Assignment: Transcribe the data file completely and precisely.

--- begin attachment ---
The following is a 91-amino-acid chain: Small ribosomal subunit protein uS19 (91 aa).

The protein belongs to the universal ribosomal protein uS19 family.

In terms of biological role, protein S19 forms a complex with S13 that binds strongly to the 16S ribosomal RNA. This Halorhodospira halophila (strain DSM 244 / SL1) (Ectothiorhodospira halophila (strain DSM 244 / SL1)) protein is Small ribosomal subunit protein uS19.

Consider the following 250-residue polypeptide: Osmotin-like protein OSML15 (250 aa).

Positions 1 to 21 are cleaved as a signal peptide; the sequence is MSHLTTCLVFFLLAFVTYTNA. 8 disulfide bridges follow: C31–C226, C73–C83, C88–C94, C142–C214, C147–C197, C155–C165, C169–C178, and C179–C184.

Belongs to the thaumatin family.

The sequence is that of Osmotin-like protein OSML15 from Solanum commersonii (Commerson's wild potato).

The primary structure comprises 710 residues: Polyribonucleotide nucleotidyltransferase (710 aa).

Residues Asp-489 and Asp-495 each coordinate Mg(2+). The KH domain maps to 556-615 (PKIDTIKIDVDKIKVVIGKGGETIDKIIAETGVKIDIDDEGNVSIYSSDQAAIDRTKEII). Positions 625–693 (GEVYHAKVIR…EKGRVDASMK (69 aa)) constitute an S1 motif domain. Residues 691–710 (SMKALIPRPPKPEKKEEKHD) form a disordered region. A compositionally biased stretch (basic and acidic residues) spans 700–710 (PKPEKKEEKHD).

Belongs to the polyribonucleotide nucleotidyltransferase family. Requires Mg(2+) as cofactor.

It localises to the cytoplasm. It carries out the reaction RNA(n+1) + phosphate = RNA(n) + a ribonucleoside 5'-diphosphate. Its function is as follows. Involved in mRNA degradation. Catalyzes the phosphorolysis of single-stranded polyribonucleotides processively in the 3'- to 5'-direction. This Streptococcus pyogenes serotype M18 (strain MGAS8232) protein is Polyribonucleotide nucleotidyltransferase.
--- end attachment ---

The following is a 91-amino-acid chain: Small ribosomal subunit protein uS19 (91 aa).

The protein belongs to the universal ribosomal protein uS19 family.

In terms of biological role, protein S19 forms a complex with S13 that binds strongly to the 16S ribosomal RNA. This Halorhodospira halophila (strain DSM 244 / SL1) (Ectothiorhodospira halophila (strain DSM 244 / SL1)) protein is Small ribosomal subunit protein uS19.

Consider the following 250-residue polypeptide: Osmotin-like protein OSML15 (250 aa).

Positions 1 to 21 are cleaved as a signal peptide; the sequence is MSHLTTCLVFFLLAFVTYTNA. 8 disulfide bridges follow: C31–C226, C73–C83, C88–C94, C142–C214, C147–C197, C155–C165, C169–C178, and C179–C184.

Belongs to the thaumatin family.

The sequence is that of Osmotin-like protein OSML15 from Solanum commersonii (Commerson's wild potato).

The primary structure comprises 710 residues: Polyribonucleotide nucleotidyltransferase (710 aa).

Residues Asp-489 and Asp-495 each coordinate Mg(2+). The KH domain maps to 556-615 (PKIDTIKIDVDKIKVVIGKGGETIDKIIAETGVKIDIDDEGNVSIYSSDQAAIDRTKEII). Positions 625–693 (GEVYHAKVIR…EKGRVDASMK (69 aa)) constitute an S1 motif domain. Residues 691–710 (SMKALIPRPPKPEKKEEKHD) form a disordered region. A compositionally biased stretch (basic and acidic residues) spans 700–710 (PKPEKKEEKHD).

Belongs to the polyribonucleotide nucleotidyltransferase family. Requires Mg(2+) as cofactor.

It localises to the cytoplasm. It carries out the reaction RNA(n+1) + phosphate = RNA(n) + a ribonucleoside 5'-diphosphate. Its function is as follows. Involved in mRNA degradation. Catalyzes the phosphorolysis of single-stranded polyribonucleotides processively in the 3'- to 5'-direction. This Streptococcus pyogenes serotype M18 (strain MGAS8232) protein is Polyribonucleotide nucleotidyltransferase.